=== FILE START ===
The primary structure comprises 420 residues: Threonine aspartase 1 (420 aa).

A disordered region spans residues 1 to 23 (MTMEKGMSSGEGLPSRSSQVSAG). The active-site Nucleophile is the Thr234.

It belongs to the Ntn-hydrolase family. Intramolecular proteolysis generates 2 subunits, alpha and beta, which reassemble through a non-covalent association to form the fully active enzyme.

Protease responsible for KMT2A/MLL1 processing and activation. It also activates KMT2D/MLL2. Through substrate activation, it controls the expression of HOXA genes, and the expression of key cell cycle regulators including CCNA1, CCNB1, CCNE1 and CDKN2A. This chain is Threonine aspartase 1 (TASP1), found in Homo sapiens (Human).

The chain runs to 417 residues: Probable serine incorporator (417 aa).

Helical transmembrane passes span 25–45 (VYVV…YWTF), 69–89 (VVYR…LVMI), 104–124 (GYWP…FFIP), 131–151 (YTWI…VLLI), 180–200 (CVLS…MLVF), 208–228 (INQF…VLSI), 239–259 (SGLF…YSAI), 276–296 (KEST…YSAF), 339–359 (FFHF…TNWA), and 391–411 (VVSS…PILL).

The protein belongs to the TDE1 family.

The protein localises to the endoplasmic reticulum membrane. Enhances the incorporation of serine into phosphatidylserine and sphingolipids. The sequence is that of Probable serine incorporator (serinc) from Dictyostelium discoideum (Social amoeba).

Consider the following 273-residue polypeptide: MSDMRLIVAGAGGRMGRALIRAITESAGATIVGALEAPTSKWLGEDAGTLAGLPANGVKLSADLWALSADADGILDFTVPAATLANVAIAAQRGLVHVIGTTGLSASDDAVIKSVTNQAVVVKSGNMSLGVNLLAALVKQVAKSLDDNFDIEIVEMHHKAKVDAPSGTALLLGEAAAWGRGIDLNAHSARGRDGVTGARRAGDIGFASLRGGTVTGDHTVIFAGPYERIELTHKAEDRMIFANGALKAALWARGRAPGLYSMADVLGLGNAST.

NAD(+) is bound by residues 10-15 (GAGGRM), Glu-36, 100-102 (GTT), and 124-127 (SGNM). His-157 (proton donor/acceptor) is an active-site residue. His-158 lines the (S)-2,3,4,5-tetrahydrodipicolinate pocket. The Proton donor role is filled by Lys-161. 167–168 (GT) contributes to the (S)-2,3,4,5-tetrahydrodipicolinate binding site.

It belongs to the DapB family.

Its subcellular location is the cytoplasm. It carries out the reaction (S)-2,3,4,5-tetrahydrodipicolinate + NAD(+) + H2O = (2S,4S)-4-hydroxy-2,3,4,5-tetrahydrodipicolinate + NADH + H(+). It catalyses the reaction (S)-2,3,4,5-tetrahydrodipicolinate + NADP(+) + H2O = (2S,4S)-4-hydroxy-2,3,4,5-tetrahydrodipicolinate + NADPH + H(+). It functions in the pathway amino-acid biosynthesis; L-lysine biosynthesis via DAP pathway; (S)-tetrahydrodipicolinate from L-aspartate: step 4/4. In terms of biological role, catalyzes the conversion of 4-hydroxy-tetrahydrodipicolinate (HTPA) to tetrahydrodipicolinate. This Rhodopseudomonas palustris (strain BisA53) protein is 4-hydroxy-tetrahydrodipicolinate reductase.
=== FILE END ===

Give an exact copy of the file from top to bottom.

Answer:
The primary structure comprises 420 residues: Threonine aspartase 1 (420 aa).

A disordered region spans residues 1 to 23 (MTMEKGMSSGEGLPSRSSQVSAG). The active-site Nucleophile is the Thr234.

It belongs to the Ntn-hydrolase family. Intramolecular proteolysis generates 2 subunits, alpha and beta, which reassemble through a non-covalent association to form the fully active enzyme.

Protease responsible for KMT2A/MLL1 processing and activation. It also activates KMT2D/MLL2. Through substrate activation, it controls the expression of HOXA genes, and the expression of key cell cycle regulators including CCNA1, CCNB1, CCNE1 and CDKN2A. This chain is Threonine aspartase 1 (TASP1), found in Homo sapiens (Human).

The chain runs to 417 residues: Probable serine incorporator (417 aa).

Helical transmembrane passes span 25–45 (VYVV…YWTF), 69–89 (VVYR…LVMI), 104–124 (GYWP…FFIP), 131–151 (YTWI…VLLI), 180–200 (CVLS…MLVF), 208–228 (INQF…VLSI), 239–259 (SGLF…YSAI), 276–296 (KEST…YSAF), 339–359 (FFHF…TNWA), and 391–411 (VVSS…PILL).

The protein belongs to the TDE1 family.

The protein localises to the endoplasmic reticulum membrane. Enhances the incorporation of serine into phosphatidylserine and sphingolipids. The sequence is that of Probable serine incorporator (serinc) from Dictyostelium discoideum (Social amoeba).

Consider the following 273-residue polypeptide: MSDMRLIVAGAGGRMGRALIRAITESAGATIVGALEAPTSKWLGEDAGTLAGLPANGVKLSADLWALSADADGILDFTVPAATLANVAIAAQRGLVHVIGTTGLSASDDAVIKSVTNQAVVVKSGNMSLGVNLLAALVKQVAKSLDDNFDIEIVEMHHKAKVDAPSGTALLLGEAAAWGRGIDLNAHSARGRDGVTGARRAGDIGFASLRGGTVTGDHTVIFAGPYERIELTHKAEDRMIFANGALKAALWARGRAPGLYSMADVLGLGNAST.

NAD(+) is bound by residues 10-15 (GAGGRM), Glu-36, 100-102 (GTT), and 124-127 (SGNM). His-157 (proton donor/acceptor) is an active-site residue. His-158 lines the (S)-2,3,4,5-tetrahydrodipicolinate pocket. The Proton donor role is filled by Lys-161. 167–168 (GT) contributes to the (S)-2,3,4,5-tetrahydrodipicolinate binding site.

It belongs to the DapB family.

Its subcellular location is the cytoplasm. It carries out the reaction (S)-2,3,4,5-tetrahydrodipicolinate + NAD(+) + H2O = (2S,4S)-4-hydroxy-2,3,4,5-tetrahydrodipicolinate + NADH + H(+). It catalyses the reaction (S)-2,3,4,5-tetrahydrodipicolinate + NADP(+) + H2O = (2S,4S)-4-hydroxy-2,3,4,5-tetrahydrodipicolinate + NADPH + H(+). It functions in the pathway amino-acid biosynthesis; L-lysine biosynthesis via DAP pathway; (S)-tetrahydrodipicolinate from L-aspartate: step 4/4. In terms of biological role, catalyzes the conversion of 4-hydroxy-tetrahydrodipicolinate (HTPA) to tetrahydrodipicolinate. This Rhodopseudomonas palustris (strain BisA53) protein is 4-hydroxy-tetrahydrodipicolinate reductase.